Just one week after Charles Schwab said it was rolling out a $30-a-month digital-advice platform that includes access to financial advisors, J.D. Power has released its 2019 U.S. Self-Directed Investor Satisfaction Study — which shows clients seeking some professional guidance continue to be more satisfied on average than clients who do not.
Overall, platforms that serve both pure do-it-yourself investors and those self-directed investors who also seek professional input saw their satisfaction levels — measured on a 1-1,000 scale — drop slightly from a year ago.
However, those platforms with access to financial professionals topped the pure DIY platforms by an average of 23 points this year: 791 vs. 768. That spread in satisfaction is greater than what it was in 2018: 795 vs. 775.
Among millennials, there is a strong interest in both digital tools and financial guidance, J.D. Power says. More than half, 61%, of millennials are interest in digital-based advice versus less than a third, 28%, of baby boomers. For DIY investors, 51% of millennials express interest in digital-based advice versus 23% of boomers.
“What separates millennial investors from previous generations is not just greater mobile usage; they’re actually approaching investing in a fundamentally different way,” according to Michael Foy, senior director of Wealth & Lending Intelligence at J.D. Power.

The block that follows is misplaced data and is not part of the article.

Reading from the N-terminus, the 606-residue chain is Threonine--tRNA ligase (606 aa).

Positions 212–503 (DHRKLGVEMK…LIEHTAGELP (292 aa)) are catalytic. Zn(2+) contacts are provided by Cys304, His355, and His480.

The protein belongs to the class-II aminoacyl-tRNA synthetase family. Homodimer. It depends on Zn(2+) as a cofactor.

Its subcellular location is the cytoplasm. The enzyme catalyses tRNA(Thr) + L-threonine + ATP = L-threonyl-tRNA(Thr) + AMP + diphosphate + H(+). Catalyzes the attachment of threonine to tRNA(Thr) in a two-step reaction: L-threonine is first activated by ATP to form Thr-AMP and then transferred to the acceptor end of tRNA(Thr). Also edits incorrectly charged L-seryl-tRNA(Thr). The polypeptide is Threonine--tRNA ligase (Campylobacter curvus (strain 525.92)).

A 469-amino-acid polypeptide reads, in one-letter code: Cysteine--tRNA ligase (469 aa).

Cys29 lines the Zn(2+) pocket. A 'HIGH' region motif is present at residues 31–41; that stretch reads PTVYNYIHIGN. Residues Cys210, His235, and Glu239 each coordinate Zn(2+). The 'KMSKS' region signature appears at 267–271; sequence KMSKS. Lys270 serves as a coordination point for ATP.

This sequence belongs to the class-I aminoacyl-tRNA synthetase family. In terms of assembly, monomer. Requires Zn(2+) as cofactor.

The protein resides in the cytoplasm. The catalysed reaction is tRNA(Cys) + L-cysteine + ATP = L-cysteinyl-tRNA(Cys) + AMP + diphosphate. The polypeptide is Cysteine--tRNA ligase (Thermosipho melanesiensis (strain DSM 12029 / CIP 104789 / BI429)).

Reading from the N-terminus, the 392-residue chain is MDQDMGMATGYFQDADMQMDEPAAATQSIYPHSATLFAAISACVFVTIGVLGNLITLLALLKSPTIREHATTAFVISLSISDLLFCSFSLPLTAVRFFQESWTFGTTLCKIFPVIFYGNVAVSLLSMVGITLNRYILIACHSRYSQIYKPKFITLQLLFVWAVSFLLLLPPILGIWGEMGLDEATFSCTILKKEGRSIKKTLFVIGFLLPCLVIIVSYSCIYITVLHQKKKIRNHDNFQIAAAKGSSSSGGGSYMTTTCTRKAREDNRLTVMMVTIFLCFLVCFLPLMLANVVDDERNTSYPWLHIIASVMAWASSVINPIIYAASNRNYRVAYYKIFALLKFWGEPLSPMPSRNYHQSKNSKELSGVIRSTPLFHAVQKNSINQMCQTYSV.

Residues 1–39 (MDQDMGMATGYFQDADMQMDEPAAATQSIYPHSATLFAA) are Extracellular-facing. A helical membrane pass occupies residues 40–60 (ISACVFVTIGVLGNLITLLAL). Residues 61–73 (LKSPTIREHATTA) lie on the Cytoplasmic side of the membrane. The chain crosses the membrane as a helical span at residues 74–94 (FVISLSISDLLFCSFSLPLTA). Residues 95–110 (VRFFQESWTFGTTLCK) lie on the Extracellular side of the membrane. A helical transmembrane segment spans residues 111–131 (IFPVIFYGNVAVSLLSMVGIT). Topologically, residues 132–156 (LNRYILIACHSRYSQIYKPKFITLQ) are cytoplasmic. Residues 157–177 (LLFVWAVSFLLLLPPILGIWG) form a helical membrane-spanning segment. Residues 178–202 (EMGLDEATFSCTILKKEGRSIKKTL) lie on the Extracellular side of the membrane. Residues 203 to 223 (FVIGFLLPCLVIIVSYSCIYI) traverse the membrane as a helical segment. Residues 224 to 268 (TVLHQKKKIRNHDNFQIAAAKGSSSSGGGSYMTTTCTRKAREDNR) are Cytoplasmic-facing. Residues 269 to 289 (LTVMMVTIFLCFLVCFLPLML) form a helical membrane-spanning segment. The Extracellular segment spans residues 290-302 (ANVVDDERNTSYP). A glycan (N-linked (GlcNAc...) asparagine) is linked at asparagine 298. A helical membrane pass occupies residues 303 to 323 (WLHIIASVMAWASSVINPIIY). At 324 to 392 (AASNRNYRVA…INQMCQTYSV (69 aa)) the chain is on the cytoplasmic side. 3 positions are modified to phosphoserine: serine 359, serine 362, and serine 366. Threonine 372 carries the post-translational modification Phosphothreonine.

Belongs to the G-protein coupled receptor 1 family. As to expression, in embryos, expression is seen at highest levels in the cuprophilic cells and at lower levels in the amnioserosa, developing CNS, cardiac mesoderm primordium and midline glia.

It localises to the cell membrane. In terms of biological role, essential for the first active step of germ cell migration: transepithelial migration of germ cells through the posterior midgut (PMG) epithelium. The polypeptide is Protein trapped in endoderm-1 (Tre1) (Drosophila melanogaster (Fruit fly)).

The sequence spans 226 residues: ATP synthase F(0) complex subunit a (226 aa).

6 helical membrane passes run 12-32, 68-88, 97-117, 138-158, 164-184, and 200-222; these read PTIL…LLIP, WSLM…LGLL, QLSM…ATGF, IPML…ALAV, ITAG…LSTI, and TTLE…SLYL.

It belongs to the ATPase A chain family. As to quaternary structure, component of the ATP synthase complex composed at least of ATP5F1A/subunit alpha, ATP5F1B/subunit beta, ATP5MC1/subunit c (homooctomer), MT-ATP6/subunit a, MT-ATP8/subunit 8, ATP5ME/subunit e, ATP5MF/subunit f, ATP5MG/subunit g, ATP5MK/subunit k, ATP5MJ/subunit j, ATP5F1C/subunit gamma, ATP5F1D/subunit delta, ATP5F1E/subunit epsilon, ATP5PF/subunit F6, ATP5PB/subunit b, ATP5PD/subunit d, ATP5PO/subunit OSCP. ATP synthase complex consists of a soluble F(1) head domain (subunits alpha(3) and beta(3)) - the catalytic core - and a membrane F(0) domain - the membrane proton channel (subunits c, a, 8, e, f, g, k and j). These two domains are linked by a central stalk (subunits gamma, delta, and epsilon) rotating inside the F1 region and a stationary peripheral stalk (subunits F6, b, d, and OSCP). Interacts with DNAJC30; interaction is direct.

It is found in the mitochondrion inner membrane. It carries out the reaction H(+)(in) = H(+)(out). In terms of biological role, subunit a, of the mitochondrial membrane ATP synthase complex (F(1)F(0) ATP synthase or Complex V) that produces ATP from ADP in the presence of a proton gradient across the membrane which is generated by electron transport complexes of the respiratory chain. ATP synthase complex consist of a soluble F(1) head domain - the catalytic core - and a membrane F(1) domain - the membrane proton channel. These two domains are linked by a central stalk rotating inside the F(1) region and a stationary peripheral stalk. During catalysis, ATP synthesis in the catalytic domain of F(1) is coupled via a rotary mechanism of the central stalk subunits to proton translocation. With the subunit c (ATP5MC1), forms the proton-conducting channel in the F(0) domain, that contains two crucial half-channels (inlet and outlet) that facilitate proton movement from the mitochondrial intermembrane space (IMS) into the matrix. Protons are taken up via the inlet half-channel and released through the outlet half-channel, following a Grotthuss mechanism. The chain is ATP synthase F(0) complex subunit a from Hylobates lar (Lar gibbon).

“For example, they are much more oriented to setting and working toward investment goals, and much less likely to believe that they can outperform markets with individual stock picking,” Foy explained. “The customer experience that firms deliver needs to reflect this evolution in priorities to build loyalty with this critical segment.”
The survey also found that millennials have lower levels of overall satisfaction with their investment firm than boomers do. For clients seeking some professional guidance, 22% of millennials say they may or definitely will switch firms over the coming 12 months versus only 6% of boomers. Among DIY investors, 11% of millennials are looking to move firms vs. just 6% of boomers.
The survey also finds that millennials in both segments have lower levels of brand trust and referral potential.
In terms of product preferences, millennials are more likely to embrace exchange-traded funds and other passive instruments over individual stocks. Even among DIYers, roughly a third, 34%, of millennials — versus 50% of boomers — try to beat the market by making their own decisions on individual stocks.
Plus, 83% of millennials have investment goals versus 74% of boomers.
J.D. Power’s 2019 results are based on responses from nearly 5,420 investors who make their own investment decisions; responses were collected from November 2018 through January 2019.
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